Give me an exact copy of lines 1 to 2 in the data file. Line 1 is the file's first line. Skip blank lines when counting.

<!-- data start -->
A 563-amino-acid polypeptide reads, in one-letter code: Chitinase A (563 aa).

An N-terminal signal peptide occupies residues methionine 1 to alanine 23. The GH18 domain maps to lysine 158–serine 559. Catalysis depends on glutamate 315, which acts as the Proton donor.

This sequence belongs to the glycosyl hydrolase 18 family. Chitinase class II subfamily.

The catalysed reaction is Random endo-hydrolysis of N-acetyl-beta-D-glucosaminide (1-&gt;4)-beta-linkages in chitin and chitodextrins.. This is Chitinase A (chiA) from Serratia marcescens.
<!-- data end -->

A 563-amino-acid polypeptide reads, in one-letter code: Chitinase A (563 aa).

An N-terminal signal peptide occupies residues methionine 1 to alanine 23. The GH18 domain maps to lysine 158–serine 559. Catalysis depends on glutamate 315, which acts as the Proton donor.